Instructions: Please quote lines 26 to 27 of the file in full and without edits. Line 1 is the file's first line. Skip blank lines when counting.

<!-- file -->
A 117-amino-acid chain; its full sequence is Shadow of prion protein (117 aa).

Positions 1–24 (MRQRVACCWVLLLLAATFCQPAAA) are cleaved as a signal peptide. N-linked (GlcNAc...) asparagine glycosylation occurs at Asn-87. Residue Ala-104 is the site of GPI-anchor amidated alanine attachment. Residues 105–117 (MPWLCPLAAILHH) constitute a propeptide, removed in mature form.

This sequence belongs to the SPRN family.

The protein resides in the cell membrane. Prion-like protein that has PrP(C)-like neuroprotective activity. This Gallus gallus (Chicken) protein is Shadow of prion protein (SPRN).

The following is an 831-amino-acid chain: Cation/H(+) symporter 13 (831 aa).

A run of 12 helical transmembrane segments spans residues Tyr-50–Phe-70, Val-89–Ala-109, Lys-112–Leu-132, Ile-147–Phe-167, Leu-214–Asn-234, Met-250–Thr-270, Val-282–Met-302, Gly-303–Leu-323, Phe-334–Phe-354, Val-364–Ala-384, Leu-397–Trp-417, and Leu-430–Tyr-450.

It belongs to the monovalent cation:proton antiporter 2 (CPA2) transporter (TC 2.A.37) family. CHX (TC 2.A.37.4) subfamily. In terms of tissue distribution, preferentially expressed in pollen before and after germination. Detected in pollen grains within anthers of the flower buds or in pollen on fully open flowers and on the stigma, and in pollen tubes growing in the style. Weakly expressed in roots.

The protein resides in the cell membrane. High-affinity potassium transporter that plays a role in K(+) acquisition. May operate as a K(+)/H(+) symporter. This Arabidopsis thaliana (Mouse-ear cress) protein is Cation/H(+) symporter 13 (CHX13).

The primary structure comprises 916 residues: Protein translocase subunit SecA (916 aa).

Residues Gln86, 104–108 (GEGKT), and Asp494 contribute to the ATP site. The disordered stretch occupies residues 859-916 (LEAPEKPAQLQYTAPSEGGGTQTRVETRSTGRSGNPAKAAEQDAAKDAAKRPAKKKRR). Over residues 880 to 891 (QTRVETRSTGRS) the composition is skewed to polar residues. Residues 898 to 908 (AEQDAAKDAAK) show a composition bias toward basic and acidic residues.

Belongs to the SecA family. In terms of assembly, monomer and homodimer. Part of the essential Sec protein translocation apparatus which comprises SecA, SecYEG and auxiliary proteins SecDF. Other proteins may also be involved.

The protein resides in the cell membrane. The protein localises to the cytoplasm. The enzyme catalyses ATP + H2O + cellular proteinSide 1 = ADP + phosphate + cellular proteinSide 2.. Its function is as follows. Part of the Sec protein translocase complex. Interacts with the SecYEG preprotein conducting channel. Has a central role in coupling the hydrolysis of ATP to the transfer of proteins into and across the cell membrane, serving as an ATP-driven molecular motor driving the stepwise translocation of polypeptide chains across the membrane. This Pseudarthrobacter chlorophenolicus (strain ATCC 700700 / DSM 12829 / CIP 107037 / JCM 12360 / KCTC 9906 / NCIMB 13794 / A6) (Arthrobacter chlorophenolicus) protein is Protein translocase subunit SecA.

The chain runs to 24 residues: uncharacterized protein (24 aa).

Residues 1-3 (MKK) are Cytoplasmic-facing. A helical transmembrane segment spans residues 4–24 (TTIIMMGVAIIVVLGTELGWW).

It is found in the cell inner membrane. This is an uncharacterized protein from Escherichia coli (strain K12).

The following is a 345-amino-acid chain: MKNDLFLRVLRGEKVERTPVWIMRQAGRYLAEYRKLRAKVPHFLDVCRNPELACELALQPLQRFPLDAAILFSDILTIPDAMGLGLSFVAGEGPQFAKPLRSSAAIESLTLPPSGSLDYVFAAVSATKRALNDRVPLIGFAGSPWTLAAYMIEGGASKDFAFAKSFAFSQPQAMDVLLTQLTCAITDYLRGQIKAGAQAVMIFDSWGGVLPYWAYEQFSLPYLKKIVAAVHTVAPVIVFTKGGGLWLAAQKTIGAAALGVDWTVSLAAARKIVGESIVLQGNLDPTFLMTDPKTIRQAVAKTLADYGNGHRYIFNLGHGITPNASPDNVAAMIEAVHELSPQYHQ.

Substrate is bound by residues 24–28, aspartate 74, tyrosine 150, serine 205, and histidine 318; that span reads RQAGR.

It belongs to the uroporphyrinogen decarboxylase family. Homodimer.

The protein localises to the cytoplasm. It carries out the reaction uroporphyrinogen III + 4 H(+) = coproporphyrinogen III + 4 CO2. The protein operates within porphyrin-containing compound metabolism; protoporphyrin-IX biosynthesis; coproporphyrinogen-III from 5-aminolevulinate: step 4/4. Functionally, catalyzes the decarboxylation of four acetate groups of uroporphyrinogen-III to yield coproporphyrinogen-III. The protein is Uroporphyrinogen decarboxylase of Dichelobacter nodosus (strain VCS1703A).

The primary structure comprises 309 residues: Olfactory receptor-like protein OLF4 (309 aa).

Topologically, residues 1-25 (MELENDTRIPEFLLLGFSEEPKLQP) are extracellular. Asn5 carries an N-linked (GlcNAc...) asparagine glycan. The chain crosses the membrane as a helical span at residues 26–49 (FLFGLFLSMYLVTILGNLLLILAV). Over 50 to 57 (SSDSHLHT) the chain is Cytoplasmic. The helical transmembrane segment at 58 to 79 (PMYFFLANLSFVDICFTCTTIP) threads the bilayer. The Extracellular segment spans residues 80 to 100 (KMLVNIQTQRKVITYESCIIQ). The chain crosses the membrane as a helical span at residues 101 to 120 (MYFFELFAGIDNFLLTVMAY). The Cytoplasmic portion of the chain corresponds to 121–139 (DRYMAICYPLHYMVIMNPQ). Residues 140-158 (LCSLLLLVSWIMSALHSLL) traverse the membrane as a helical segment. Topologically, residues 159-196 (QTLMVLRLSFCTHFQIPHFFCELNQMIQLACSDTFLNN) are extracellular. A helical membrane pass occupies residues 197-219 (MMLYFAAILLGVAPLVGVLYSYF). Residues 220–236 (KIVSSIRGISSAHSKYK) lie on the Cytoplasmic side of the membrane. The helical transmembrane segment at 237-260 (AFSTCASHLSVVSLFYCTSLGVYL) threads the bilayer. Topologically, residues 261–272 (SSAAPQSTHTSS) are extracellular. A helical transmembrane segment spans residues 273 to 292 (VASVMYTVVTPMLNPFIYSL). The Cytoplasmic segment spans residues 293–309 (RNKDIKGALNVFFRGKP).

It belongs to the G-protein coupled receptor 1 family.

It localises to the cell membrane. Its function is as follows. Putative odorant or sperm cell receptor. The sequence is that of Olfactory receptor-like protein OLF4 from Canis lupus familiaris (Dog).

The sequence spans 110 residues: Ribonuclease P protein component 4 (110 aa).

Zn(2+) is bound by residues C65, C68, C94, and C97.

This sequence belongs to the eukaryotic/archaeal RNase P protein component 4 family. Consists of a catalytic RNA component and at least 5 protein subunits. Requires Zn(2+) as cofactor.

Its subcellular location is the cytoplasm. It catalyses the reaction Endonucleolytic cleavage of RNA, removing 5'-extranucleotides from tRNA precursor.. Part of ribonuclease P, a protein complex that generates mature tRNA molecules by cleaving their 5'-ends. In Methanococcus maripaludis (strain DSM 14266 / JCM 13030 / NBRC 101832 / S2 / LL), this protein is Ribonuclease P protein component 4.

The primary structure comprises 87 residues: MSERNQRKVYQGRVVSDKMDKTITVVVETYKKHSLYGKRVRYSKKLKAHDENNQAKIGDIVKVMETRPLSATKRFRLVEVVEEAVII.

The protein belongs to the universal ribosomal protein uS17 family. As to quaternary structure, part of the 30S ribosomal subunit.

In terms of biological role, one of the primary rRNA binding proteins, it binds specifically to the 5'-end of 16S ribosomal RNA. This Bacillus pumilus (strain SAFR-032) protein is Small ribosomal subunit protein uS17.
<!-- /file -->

This sequence belongs to the eukaryotic/archaeal RNase P protein component 4 family. Consists of a catalytic RNA component and at least 5 protein subunits. Requires Zn(2+) as cofactor.

Its subcellular location is the cytoplasm. It catalyses the reaction Endonucleolytic cleavage of RNA, removing 5'-extranucleotides from tRNA precursor.. Part of ribonuclease P, a protein complex that generates mature tRNA molecules by cleaving their 5'-ends. In Methanococcus maripaludis (strain DSM 14266 / JCM 13030 / NBRC 101832 / S2 / LL), this protein is Ribonuclease P protein component 4.